Rethinking Portland State
Author: Kathryn Kirkland
Posted: May 22, 2013

The classroom experience may radically change because of new ideas from faculty and staff.

STUDENTS ANYWHERE in the world can soon earn an undergraduate business degree, study the emerging field of complex systems science, or learn how to start a business with a social mission—all fully online through Portland State.

These are three of the initiatives that grew out of “reThink PSU,” a campuswide push to improve teaching and learning at the University by investing in innovation.

The new programs are different from other online classes and degrees because they are testing ideas and technology that could transform every student’s experience at Portland State, making classes more flexible, interactive, and affordable.

Sona Andrews, provost and vice president for Academic Affairs, put out a call last fall for new ways to adapt to the rapid changes in higher education, such as the growth of online education, the rising cost of tuition, and the demand to educate a larger and more diverse student population.

On the table: $3 million in seed money for the most promising ideas.

The response was overwhelming. In December, faculty and staff submitted 162 proposals for everything from interactive classroom strategies to new online degrees. Awards were announced in May.

“This is a real opportunity for PSU to think creatively about the challenges we face and to create learning environments for students that address current and future needs,” Andrews says.

Some of the projects selected for funding focus on developing and supporting online, business, and STEM (science, technology, engineering, and math) programs, as well as assessing and awarding credits for prior learning.

The School of Business Administration plans to expand its reach with a set of related initiatives that could be a model for other schools, including two new online undergraduate business degrees, a new online certificate in social entrepreneurship, and more online support for internships and advising. The University currently offers four fully online degrees.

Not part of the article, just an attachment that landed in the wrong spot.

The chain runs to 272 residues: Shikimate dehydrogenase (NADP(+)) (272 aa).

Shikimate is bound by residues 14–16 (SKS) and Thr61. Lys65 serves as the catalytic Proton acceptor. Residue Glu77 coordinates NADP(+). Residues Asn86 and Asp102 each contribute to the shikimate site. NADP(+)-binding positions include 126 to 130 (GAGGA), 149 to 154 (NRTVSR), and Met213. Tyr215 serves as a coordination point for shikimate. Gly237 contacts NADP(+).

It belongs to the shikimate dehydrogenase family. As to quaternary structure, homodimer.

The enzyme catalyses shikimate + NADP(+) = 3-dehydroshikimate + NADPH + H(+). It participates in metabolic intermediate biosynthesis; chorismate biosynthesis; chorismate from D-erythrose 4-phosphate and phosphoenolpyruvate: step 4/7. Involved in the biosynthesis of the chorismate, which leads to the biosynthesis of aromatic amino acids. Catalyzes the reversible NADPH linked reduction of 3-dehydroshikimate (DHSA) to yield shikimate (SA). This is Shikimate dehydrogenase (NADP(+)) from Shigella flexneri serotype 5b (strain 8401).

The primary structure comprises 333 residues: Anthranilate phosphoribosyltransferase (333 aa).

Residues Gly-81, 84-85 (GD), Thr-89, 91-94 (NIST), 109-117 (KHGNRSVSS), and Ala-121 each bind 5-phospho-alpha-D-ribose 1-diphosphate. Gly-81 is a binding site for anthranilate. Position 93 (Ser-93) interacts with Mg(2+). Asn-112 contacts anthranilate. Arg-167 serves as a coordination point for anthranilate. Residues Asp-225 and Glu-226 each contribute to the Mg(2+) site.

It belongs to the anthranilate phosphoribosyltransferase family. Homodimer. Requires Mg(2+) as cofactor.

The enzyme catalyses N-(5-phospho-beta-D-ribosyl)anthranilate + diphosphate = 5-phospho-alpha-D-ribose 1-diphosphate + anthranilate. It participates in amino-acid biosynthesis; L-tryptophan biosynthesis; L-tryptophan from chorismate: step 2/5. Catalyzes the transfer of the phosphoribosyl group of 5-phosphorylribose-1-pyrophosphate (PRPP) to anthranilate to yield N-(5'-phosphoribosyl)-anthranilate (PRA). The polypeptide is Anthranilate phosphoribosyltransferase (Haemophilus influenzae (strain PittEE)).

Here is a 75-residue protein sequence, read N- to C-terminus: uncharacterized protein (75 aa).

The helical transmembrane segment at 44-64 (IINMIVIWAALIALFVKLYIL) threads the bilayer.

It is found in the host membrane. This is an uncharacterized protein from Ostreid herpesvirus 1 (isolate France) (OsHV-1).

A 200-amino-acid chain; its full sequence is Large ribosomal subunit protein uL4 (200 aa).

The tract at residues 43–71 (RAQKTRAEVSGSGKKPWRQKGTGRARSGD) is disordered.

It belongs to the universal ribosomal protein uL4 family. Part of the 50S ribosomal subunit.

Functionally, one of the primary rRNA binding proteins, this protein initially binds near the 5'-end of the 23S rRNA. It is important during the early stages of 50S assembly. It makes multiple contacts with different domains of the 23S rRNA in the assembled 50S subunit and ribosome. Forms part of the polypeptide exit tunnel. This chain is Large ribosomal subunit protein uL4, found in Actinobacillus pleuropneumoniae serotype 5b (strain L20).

Jeanne Enders, associate dean for undergraduate business programs, says more students are asking for the flexibility of online classes, and real-time video is making it easier for students and faculty to interact without coming to campus.

“More and more professional work is being done in these kinds of environments,” Enders says. “If we miss this boat, it’s going to be hard to be relevant.”

THE FIRST fully online, part-time undergraduate business degrees will start in fall 2013. And the first online social entrepreneurship certificate will launch in spring 2014, tapping a growing market of adults who want to use business tools to address a social or environmental problem.

Technology is also changing the way students learn on campus.

For instance, Melanie Mitchell, a computer science professor, will post her introductory lectures online for students to watch on their own time and use her live class time for student projects. This approach, called a “flipped classroom,” will give students more time to work together to apply what they are learning to real problems.

Mitchell’s lectures will be part of a new cluster of Massive Open Online Courses (MOOCs) in complex systems science in partnership with the Santa Fe Institute, courses that are free and open to anyone.

The MOOCs have the potential to raise Portland State’s reputation in the emerging field of complex systems, the study of large, self-organized networks without a central control, such as ant colonies and the immune system, Mitchell says.

It seems to be working: Her first MOOC, launched in February, has already enrolled 6,600 students.

For the full list of proposed projects, go to